The Tree Mallow (Lavatera arborea) is a native plant on the south western coast of the UK including the whole of Wales’ coast. It is just coming into flower now, at the beginning of June, and will keep on flowering through to September. Bees love it.
It’s a true coastal plant: it doesn’t like to grow more than a couple of hundred metres from the sea. Both the native type and cultivated varieties are widely planted in seaside gardens.
Most books and catalogues describe the Tree Mallow as biennial, Wikipedia hedges its bets by saying it is annual, biennial or perennial! In fact, that’s about the best way to describe it: it isn’t fully hardy, it will die in hard winters, but it will keep growing through mild winters.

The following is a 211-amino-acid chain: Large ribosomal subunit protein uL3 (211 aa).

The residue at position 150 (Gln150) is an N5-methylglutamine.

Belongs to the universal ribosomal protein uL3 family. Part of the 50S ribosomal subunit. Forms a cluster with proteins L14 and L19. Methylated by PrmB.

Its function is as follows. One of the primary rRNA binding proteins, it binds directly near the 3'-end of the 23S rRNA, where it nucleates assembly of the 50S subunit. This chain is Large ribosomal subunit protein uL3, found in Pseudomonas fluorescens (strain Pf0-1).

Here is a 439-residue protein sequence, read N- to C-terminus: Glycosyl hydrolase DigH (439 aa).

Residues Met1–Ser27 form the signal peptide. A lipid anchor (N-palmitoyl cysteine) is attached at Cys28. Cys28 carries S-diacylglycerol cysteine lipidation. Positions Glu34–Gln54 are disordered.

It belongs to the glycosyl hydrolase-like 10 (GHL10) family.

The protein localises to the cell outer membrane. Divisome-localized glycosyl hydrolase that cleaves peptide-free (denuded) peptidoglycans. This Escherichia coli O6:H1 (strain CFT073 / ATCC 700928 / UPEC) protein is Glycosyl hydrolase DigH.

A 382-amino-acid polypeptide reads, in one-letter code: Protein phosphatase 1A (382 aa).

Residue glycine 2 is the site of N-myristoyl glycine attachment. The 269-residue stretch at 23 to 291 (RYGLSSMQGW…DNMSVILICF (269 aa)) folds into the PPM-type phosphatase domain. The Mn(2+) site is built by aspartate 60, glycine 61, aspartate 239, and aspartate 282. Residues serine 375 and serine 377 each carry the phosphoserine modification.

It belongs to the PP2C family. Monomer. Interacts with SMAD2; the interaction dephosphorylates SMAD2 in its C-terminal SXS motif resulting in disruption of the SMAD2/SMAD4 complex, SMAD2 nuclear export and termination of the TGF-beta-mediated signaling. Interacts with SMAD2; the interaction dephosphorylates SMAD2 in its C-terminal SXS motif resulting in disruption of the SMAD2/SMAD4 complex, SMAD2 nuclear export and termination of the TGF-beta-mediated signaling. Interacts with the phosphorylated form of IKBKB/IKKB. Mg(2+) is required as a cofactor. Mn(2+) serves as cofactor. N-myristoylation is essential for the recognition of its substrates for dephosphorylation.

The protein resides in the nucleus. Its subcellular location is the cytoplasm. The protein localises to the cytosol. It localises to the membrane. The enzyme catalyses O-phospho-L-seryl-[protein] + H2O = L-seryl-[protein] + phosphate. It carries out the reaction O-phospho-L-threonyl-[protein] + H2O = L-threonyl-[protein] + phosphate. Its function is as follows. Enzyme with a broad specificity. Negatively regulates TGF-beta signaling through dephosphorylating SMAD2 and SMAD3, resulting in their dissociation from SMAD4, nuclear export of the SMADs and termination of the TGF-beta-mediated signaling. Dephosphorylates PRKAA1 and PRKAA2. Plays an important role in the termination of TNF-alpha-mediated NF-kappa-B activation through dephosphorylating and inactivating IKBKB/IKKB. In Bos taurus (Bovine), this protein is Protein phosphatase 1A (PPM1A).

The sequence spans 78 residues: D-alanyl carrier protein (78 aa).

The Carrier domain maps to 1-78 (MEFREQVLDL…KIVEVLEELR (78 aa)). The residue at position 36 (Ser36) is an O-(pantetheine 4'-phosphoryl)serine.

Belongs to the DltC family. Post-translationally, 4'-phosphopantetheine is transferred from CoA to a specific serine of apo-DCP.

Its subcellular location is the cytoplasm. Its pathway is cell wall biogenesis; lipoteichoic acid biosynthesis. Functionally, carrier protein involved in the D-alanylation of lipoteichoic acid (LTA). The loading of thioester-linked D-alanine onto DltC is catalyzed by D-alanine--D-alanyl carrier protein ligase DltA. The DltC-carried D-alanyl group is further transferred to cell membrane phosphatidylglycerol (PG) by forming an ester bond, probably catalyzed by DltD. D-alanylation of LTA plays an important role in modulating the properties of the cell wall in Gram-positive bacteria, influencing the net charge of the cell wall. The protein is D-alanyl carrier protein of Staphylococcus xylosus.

Tree Mallows are also susceptible to wind damage. Their root systems are surprisingly small for such a substantial plant (they grow to about 2m in height) and they are easily blown over. Also, although their stems can look quite woody and substantial, they are actually very pithy and liable to snap if they are not sheltered from strong winds.